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Serological assessment of SARS-CoV-2 infection during the first wave of the pandemic in Louisville Kentucky.
Hamorsky, Krystal T; Bushau-Sprinkle, Adrienne M; Kitterman, Kathleen; Corman, Julia M; DeMarco, Jennifer; Keith, Rachel J; Bhatnagar, Aruni; Fuqua, Joshua L; Lasnik, Amanda; Joh, Joongho; Chung, Donghoon; Klein, Jon; Flynn, Joseph; Gardner, Marti; Barve, Shirish; Ghare, Smita S; Palmer, Kenneth E.
  • Hamorsky KT; James Graham Brown Cancer Center, University of Louisville School of Medicine, University of Louisville, Louisville, KY, USA. Krystal.hamorsky@louisville.edu.
  • Bushau-Sprinkle AM; Center for Predictive Medicine for Biodefense and Emerging Infectious Diseases, University of Louisville School of Medicine, University of Louisville, Louisville, KY, USA. Krystal.hamorsky@louisville.edu.
  • Kitterman K; Department of Medicine, University of Louisville School of Medicine, University of Louisville, Louisville, KY, USA. Krystal.hamorsky@louisville.edu.
  • Corman JM; Center for Predictive Medicine for Biodefense and Emerging Infectious Diseases, University of Louisville School of Medicine, University of Louisville, Louisville, KY, USA.
  • DeMarco J; Department of Medicine, University of Louisville School of Medicine, University of Louisville, Louisville, KY, USA.
  • Keith RJ; Center for Predictive Medicine for Biodefense and Emerging Infectious Diseases, University of Louisville School of Medicine, University of Louisville, Louisville, KY, USA.
  • Bhatnagar A; Department of Medicine, University of Louisville School of Medicine, University of Louisville, Louisville, KY, USA.
  • Fuqua JL; Center for Predictive Medicine for Biodefense and Emerging Infectious Diseases, University of Louisville School of Medicine, University of Louisville, Louisville, KY, USA.
  • Lasnik A; Center for Predictive Medicine for Biodefense and Emerging Infectious Diseases, University of Louisville School of Medicine, University of Louisville, Louisville, KY, USA.
  • Joh J; Department of Microbiology and Immunology, University of Louisville School of Medicine, University of Louisville, Louisville, KY, USA.
  • Chung D; Christine Lee Brown Envirome Institute, University of Louisville School of Medicine, University of Louisville, Louisville, KY, USA.
  • Klein J; Diabetes and Obesity Center, University of Louisville School of Medicine, University of Louisville, Louisville, KY, USA.
  • Flynn J; Christine Lee Brown Envirome Institute, University of Louisville School of Medicine, University of Louisville, Louisville, KY, USA.
  • Gardner M; Diabetes and Obesity Center, University of Louisville School of Medicine, University of Louisville, Louisville, KY, USA.
  • Barve S; James Graham Brown Cancer Center, University of Louisville School of Medicine, University of Louisville, Louisville, KY, USA.
  • Ghare SS; Center for Predictive Medicine for Biodefense and Emerging Infectious Diseases, University of Louisville School of Medicine, University of Louisville, Louisville, KY, USA.
  • Palmer KE; Department of Pharmacology and Toxicology, University of Louisville School of Medicine, University of Louisville, Louisville, KY, USA.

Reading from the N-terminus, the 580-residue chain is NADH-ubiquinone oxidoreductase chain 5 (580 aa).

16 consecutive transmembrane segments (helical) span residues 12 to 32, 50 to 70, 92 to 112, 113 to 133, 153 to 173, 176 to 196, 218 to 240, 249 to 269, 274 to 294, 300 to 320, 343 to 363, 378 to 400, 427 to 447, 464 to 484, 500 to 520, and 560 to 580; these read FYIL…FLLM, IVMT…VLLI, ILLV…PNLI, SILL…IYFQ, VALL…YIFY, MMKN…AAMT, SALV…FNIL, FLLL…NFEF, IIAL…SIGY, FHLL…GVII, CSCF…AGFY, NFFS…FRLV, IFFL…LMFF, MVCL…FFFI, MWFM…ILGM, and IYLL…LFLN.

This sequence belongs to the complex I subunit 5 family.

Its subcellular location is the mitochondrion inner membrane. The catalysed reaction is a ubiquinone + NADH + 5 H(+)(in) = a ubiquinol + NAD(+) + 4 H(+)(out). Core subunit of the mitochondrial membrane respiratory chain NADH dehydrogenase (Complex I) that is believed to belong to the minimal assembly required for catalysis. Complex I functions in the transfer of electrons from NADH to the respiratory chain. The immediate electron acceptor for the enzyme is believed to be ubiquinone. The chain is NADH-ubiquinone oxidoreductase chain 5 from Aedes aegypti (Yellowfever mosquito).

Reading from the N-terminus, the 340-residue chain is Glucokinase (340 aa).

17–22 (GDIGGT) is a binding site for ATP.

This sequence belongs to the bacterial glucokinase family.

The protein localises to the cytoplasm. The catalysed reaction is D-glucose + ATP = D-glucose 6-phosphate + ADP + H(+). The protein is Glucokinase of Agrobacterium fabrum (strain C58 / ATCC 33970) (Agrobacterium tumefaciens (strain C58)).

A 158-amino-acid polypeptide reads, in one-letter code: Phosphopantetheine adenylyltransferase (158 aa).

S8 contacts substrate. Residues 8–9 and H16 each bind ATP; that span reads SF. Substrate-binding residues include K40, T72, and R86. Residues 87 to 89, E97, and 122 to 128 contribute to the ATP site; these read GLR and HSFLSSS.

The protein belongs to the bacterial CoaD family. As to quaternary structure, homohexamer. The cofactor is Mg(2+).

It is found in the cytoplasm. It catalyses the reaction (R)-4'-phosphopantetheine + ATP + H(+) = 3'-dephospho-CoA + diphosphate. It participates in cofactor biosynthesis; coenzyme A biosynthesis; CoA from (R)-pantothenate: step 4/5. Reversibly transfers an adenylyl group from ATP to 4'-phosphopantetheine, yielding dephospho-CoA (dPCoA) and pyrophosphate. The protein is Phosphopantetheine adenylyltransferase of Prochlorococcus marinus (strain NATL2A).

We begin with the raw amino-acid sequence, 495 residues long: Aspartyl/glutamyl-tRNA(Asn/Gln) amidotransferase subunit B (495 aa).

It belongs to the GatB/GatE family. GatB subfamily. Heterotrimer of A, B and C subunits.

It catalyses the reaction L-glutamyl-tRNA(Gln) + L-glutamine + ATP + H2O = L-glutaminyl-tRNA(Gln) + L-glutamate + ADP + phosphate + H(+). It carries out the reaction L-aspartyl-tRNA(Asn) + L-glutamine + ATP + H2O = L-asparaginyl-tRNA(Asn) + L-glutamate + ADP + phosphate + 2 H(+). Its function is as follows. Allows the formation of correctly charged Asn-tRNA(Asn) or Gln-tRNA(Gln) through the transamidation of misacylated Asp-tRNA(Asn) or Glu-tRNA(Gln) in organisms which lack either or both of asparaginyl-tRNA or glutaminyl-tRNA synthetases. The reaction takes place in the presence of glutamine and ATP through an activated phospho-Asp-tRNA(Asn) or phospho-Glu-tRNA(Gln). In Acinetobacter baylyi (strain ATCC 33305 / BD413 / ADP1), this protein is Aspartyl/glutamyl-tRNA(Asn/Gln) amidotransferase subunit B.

Sci Rep ; 11(1): 18285, 2021 09 14.
Article in English | MEDLINE | ID: covidwho-1410888
ABSTRACT
Serological assays intended for diagnosis, sero-epidemiologic assessment, and measurement of protective antibody titers upon infection or vaccination are essential for managing the SARS-CoV-2 pandemic. Serological assays measuring the antibody responses against SARS-CoV-2 antigens are readily available. However, some lack appropriate characteristics to accurately measure SARS-CoV-2 antibodies titers and neutralization. We developed an Enzyme-linked Immunosorbent Assay (ELISA) methods for measuring IgG, IgA, and IgM responses to SARS-CoV-2, Spike (S), receptor binding domain (RBD), and nucleocapsid (N) proteins. Performance characteristics of sensitivity and specificity have been defined. ELISA results show positive correlation with microneutralization and Plaque Reduction Neutralization assays with infectious SARS-CoV-2. Our ELISA was used to screen healthcare workers in Louisville, KY during the first wave of the local pandemic in the months of May and July 2020. We found a seropositive rate of approximately 1.4% and 2.3%, respectively. Our analyses demonstrate a broad immune response among individuals and suggest some non-RBD specific S IgG and IgA antibodies neutralize SARS-CoV-2.
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Full text: Available Collection: International databases Database: MEDLINE Document Type: Article Main subject: SARS-CoV-2 / COVID-19 / Antibodies, Viral Subject: SARS-CoV-2 / COVID-19 / Antibodies, Viral Type of study: Prognostic study Language: English Journal: Sci Rep Clinical aspect: Diagnosis Year: 2021

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Full text: Available Collection: International databases Database: MEDLINE Document Type: Article Main subject: SARS-CoV-2 / COVID-19 / Antibodies, Viral Subject: SARS-CoV-2 / COVID-19 / Antibodies, Viral Type of study: Prognostic study Language: English Journal: Sci Rep Clinical aspect: Diagnosis Year: 2021
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